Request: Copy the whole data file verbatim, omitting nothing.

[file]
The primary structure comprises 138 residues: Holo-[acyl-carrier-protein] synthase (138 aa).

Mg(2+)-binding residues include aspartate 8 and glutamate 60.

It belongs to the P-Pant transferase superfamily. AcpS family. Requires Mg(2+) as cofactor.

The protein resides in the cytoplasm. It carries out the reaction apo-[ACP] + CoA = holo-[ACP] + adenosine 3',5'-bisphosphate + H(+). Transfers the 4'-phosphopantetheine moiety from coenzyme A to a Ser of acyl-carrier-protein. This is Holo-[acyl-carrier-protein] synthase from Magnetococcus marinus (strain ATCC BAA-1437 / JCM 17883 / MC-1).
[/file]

The primary structure comprises 138 residues: Holo-[acyl-carrier-protein] synthase (138 aa).

Mg(2+)-binding residues include aspartate 8 and glutamate 60.

It belongs to the P-Pant transferase superfamily. AcpS family. Requires Mg(2+) as cofactor.

The protein resides in the cytoplasm. It carries out the reaction apo-[ACP] + CoA = holo-[ACP] + adenosine 3',5'-bisphosphate + H(+). Transfers the 4'-phosphopantetheine moiety from coenzyme A to a Ser of acyl-carrier-protein. This is Holo-[acyl-carrier-protein] synthase from Magnetococcus marinus (strain ATCC BAA-1437 / JCM 17883 / MC-1).